A new report shows Facebook is struggling to count how many of its users actually have duplicate accounts and estimates the number to be much lower.
According to wall street journalFacebook employees said in an internal presentation this spring that the social media giant’s system for detecting double accounts undermines them.
A study of 5,000 recent sign-ups for the service reportedly indicated that at least 32 percent and up to 56 percent were actually existing users, calling many accounts “very prevalent.”
This would raise questions about the estimates Facebook gives advertisers about how many users they are likely to reach, potentially raising doubts about the mainstay of Facebook’s bottom line.
Facebook’s share price separately fell as much as 6 percent on Thursday after its rival Snapchat revealed that a new privacy crackdown on iPhones had eaten away at its ad revenue.
A Facebook spokesperson told wall street journal: “It is no revelation that we study duplicate accounts, and this snapshot of information does not tell the whole story.
“Nothing in this story alters the presumption of duplicate accounts that we disclose in our public filings, including new users, or the references we provide to our advertising products, advertising interfaces, our Help Centers and other places.” ”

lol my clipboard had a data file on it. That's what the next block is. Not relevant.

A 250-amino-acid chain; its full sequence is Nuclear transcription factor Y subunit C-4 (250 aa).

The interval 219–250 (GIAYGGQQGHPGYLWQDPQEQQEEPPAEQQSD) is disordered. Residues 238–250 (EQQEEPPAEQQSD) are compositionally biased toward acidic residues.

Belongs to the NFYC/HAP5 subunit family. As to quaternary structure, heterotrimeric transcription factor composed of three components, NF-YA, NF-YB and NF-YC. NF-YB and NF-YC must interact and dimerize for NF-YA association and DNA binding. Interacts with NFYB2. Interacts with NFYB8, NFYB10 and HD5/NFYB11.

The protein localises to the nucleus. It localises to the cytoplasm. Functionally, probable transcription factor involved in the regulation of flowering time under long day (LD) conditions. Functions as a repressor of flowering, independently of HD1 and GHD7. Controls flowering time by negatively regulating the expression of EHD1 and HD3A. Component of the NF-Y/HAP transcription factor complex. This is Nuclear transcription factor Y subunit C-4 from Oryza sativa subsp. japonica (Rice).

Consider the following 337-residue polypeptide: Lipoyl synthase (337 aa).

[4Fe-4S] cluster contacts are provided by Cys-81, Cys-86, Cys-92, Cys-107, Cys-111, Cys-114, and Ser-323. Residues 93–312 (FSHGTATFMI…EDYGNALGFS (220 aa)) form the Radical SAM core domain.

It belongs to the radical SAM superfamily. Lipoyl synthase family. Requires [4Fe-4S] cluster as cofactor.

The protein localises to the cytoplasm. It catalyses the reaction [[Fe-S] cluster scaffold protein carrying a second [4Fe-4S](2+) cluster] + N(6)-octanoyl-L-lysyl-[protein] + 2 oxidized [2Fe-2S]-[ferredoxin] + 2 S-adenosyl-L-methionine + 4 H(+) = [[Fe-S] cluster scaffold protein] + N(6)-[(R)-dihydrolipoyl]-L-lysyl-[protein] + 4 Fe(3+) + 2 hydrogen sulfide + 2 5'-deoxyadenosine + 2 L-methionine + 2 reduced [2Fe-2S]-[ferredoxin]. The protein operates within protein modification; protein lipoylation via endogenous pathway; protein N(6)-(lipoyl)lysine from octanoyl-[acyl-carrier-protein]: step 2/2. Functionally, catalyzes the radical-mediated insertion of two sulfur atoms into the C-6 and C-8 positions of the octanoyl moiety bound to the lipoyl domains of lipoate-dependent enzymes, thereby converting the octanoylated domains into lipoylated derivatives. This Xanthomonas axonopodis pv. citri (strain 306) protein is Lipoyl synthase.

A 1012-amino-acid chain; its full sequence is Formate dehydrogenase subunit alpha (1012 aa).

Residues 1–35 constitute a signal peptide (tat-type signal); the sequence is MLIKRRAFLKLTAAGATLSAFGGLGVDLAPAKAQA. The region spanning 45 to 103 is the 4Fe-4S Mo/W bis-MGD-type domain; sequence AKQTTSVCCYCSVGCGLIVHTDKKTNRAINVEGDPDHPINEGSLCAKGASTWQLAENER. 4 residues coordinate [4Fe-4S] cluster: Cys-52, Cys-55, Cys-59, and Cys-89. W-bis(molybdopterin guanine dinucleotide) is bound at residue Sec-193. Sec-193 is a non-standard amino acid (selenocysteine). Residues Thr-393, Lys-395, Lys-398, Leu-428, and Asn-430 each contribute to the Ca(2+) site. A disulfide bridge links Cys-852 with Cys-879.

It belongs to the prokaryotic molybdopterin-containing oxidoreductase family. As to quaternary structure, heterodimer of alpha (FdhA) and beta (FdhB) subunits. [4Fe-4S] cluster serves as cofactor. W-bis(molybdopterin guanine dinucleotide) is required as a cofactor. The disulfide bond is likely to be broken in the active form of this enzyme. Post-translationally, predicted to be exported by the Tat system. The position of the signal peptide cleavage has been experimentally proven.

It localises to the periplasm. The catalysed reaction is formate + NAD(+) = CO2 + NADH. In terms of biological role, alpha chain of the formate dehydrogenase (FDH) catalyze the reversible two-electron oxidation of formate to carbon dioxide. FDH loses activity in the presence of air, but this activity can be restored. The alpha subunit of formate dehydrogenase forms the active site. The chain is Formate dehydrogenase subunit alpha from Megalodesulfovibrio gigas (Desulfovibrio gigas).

He said advertisers continue to use Facebook because it gives them the results they want.
Facebook’s massive $964 billion (£699 billion) market value is based in part on its ability to give advertisers accurate figures, and many use Facebook’s estimates of their potential audience to tell how they spend their money. We do.
The company said in its quarterly public reports that about 10 percent of its nearly 3 billion listed users have fake or fake accounts.
According to WSJHowever, Facebook employees are concerned that its estimate for advertisers could count many duplicate accounts, which often occur when users are locked out of their original profiles and create new ones.
One memo reportedly found that Facebook estimated the number of regularly active users in their twenties in the US, its most lucrative market, often exceeded the total population of American twentysomethings.
The Journal said the researchers calculated that a specific type of ad campaign could cut its estimated reach by about 2.2 percent, or sometimes as high as 10 percent.
company is currently fighting a case By advertisers who accuse him of deliberately exaggerating the number of people his messages can reach, which Facebook denies.
Credit: www.independent.co.uk /